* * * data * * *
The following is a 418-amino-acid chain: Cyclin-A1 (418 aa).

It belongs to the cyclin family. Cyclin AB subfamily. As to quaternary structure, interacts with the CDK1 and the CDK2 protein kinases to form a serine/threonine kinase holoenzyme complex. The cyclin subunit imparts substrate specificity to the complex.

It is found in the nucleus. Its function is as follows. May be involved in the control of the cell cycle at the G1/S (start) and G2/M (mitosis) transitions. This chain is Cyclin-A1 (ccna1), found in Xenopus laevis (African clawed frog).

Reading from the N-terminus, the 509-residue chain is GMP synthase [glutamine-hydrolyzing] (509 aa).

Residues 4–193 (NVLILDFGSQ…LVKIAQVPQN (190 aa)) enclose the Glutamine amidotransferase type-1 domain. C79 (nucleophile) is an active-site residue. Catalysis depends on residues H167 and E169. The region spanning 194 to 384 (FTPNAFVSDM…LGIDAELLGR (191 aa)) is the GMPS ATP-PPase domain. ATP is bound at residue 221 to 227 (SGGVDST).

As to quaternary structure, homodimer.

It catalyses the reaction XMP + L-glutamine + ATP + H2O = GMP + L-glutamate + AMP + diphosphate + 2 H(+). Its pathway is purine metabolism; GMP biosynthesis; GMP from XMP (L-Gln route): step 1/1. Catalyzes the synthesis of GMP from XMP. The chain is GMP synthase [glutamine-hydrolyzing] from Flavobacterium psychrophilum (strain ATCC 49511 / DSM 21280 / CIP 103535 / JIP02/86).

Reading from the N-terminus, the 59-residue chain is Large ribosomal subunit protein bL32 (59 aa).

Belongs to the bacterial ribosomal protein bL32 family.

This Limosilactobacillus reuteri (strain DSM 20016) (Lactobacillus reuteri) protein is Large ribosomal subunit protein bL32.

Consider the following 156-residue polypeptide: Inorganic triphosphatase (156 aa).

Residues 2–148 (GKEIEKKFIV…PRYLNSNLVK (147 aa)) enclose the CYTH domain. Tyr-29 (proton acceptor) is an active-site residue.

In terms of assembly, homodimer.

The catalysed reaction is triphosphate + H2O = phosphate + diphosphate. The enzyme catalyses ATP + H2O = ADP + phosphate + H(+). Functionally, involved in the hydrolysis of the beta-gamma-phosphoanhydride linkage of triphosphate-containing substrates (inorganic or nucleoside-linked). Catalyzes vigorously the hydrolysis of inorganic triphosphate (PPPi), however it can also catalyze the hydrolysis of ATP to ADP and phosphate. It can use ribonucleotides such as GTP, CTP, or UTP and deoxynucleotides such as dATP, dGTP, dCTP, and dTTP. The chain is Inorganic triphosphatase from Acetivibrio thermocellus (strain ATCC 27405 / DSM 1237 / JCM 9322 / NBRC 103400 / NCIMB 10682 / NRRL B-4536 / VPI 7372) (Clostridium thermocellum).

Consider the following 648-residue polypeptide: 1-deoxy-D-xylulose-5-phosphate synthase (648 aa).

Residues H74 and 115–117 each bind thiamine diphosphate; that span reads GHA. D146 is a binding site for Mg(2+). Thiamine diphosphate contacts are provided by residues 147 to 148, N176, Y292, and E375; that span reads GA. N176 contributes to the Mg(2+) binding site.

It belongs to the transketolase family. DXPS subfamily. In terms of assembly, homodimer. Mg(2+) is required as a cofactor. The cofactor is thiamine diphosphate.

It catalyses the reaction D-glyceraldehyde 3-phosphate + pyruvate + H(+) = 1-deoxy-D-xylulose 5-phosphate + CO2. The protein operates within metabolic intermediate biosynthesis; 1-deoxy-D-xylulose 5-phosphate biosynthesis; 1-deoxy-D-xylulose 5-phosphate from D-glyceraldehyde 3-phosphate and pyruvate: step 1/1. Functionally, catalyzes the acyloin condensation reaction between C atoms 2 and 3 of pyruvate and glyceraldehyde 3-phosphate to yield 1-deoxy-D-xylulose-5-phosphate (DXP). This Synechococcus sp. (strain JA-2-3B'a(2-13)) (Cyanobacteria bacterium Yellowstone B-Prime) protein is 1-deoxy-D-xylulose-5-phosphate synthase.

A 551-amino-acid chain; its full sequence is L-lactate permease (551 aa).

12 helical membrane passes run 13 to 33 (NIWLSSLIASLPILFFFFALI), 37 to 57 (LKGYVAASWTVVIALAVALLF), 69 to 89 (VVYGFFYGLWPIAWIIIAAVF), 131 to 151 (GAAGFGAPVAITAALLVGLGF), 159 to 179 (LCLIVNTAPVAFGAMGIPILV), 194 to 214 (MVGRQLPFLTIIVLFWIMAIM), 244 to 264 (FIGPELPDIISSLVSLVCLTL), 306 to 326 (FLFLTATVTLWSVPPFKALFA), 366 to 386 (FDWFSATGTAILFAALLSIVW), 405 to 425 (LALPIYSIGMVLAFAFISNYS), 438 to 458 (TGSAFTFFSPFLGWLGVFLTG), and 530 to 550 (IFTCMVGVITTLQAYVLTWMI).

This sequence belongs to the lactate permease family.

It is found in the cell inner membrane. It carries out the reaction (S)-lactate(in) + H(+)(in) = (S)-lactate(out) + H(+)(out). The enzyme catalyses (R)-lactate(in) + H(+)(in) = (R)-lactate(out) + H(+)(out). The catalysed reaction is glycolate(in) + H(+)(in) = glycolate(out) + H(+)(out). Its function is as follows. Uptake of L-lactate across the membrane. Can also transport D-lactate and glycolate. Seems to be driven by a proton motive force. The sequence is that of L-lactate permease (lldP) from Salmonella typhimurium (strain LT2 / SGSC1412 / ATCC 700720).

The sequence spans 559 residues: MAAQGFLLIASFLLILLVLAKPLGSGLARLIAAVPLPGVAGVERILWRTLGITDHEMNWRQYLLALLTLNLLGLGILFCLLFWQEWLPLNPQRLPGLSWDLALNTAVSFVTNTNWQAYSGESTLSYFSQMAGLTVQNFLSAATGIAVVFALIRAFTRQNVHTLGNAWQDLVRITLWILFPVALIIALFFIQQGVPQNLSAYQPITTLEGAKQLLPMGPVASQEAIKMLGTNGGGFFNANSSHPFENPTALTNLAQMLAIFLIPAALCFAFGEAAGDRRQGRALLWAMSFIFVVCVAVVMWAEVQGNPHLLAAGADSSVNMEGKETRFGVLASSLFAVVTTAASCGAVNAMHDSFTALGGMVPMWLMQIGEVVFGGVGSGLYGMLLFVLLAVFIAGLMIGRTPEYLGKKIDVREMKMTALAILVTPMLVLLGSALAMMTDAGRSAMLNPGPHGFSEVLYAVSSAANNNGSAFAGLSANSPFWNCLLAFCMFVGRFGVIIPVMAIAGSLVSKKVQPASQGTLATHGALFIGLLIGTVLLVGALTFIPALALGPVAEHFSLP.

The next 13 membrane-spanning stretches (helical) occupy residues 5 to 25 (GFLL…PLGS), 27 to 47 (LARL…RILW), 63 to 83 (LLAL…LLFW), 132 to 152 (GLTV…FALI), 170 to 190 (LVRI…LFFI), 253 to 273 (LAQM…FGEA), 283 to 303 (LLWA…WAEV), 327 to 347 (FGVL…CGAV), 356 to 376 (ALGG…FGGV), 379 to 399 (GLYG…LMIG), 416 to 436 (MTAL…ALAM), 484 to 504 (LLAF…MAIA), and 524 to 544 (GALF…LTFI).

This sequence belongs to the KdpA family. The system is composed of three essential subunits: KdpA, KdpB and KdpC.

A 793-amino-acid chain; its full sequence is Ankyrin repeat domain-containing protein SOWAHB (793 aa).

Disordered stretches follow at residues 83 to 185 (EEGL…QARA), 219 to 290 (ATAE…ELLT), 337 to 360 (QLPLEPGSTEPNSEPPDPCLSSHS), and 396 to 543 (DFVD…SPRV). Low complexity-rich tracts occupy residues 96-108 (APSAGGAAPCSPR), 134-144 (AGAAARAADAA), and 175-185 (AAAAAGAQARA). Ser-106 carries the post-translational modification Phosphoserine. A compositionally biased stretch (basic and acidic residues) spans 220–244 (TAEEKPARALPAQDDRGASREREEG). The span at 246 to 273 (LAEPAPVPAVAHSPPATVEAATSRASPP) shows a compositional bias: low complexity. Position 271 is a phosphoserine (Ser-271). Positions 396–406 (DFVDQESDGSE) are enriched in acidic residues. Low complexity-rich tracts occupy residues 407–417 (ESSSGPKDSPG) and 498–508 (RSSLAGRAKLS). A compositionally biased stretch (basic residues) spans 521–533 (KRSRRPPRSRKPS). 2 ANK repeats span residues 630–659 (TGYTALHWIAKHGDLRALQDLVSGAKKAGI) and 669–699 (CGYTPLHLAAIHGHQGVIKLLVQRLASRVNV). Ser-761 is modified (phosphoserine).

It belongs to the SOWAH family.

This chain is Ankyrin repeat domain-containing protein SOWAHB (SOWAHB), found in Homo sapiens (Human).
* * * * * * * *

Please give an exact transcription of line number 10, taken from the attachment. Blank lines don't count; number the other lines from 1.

This Limosilactobacillus reuteri (strain DSM 20016) (Lactobacillus reuteri) protein is Large ribosomal subunit protein bL32.